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05 February 2014

Why Should You Measure Jitter?

Typical channel with jitter sources
Figure 1: Designing a serial-data channel with first-pass
success means analysis and mitigation of jitter sources
As mentioned in an earlier post on some basics of jitter, the bane of serial-link design is a signal that doesn't arrive at its destination when it should, whether early or late. The goal of serial-link design and implementation is to transmit data with as few bit errors as possible. Thus, analyzing jitter is a key element of achieving first-pass design success.

The physical makeup of a typical serial-data channel (Figure 1) is chock-full of structures that are potential sources of jitter. Impedance mismatches can crop up anywhere in the critical path, which includes elements such as microstrip lines, vias, connectors, decoupling capacitors, and board/chip interfaces.

The raw truth is that jitter results in bit errors. There is a proper, or expected, time for a signal to pull into the station, so to speak, and when it fails to do that, well, that's no way to run a railroad (or a serial link). Wrong edge timing begets incorrect latching, which begets... you guessed it... bit errors.

Two examples of bit errors
Figure 2: Two examples of bit errors
Let's look at two simple examples as shown in Figure 2. Here we see two signals latched as low or zero. The vertical cursor at the latch (strobe) time represents the point in time at which we expect these signals' voltages to surpass the crossing detection level (the horizontal cursor). Unfortunately, one crosses the detection level too late, while the other simply fails to cross at all. Both of these instances would be chalked up as bit errors.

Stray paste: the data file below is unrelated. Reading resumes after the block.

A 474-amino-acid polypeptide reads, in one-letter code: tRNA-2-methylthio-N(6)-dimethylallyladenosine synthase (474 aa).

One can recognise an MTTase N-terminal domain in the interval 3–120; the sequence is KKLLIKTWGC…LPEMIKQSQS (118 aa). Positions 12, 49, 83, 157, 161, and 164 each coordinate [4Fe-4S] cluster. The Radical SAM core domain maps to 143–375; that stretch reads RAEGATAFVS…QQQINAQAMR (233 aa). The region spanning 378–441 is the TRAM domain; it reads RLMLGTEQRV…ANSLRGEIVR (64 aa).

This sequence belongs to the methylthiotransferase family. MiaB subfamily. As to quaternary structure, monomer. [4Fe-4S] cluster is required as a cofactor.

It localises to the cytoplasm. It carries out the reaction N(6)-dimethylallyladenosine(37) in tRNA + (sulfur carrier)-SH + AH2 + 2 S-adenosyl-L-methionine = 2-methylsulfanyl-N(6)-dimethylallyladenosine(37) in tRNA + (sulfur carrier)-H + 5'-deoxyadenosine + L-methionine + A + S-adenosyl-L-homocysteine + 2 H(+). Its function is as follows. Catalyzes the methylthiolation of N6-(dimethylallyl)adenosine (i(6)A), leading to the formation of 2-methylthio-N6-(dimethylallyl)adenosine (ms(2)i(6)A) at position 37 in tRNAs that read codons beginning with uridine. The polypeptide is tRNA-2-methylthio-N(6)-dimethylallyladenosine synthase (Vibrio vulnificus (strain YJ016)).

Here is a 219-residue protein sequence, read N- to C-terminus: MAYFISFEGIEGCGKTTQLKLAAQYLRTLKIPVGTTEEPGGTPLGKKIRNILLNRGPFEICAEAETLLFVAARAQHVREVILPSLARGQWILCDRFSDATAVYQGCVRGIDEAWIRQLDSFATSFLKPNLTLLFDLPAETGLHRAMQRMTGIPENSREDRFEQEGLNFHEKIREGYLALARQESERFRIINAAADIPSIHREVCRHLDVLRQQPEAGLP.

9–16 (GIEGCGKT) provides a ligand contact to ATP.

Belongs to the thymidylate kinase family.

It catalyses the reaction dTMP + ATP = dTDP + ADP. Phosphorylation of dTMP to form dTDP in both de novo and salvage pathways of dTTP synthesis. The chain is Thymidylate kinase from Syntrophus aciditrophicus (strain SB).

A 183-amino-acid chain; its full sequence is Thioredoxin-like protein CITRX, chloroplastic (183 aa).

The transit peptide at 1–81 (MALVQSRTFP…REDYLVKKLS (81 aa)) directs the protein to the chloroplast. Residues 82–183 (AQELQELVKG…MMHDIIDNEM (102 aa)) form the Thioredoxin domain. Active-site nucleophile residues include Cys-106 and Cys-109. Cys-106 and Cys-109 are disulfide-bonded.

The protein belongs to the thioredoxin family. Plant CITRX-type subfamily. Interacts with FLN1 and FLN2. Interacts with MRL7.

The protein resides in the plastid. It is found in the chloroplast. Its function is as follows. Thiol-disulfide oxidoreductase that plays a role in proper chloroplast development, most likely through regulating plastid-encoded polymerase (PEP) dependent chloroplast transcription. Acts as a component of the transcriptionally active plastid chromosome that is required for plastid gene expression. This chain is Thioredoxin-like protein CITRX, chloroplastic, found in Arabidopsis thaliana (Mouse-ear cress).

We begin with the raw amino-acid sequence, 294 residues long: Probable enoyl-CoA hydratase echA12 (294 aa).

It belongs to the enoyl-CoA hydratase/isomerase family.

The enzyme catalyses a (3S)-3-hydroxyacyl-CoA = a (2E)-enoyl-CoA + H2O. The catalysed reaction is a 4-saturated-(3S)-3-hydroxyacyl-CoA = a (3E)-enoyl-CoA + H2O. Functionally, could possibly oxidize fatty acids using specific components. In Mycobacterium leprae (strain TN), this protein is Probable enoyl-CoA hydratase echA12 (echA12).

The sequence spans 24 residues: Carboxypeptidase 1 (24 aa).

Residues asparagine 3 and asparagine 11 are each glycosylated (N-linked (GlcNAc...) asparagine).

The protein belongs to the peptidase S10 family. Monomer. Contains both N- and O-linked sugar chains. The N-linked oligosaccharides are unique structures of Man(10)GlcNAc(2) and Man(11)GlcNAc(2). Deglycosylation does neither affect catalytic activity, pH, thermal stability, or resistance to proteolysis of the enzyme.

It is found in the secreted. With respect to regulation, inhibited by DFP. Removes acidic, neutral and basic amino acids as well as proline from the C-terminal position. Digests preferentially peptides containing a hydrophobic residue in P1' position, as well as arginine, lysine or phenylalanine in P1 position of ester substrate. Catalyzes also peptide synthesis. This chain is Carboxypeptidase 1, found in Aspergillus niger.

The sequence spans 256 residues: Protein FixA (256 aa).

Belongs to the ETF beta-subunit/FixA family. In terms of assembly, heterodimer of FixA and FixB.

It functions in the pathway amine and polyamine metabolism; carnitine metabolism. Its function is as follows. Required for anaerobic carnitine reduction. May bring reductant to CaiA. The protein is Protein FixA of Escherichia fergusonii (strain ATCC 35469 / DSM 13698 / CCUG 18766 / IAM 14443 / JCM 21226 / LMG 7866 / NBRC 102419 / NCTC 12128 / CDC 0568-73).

It's impossible to design a high-speed serial-data channel that is completely free of bit errors. But what the design team should be chasing is the lowest possible bit-error rate (BER). The specifications for most serial-data protocol standards demand a very low BER. For example, the specification for USB 3.1 calls for a BER of less than one in every 10-12 bits at data rates of 5 GT/s. Failing to meet that requirement can prove quite costly.

Figure 3: A graphic illustration
of TIE
The difference between the measured time of arrival of an edge and the expected time of that edge's arrival represents its time-interval error (TIE). In other words, TIE describes how early or late an edge arrives vs. its expected arrival time. In Figure 3, the yellow trace represents a clock signal while the blue trace represents a data signal expected to cross the crossing detection level at the same time as the clock. As we can see, the data signal's crossing is late relative to the clock, and that rings up as a bit error.

While a low BER is the overall goal for the data channel's design, the quantification of the jitter that causes bit errors is arrived at through measurement and subsequent analysis of time-interval errors (TIE).

Hopefully, this post fills in the reason why one would measure jitter (quantified in TIE) in the first place. Measuring time-interval errors is a multi-step process, and in subsequent posts in this series on jitter, we'll cover that process as well as the subsequent analysis of the measurement results.

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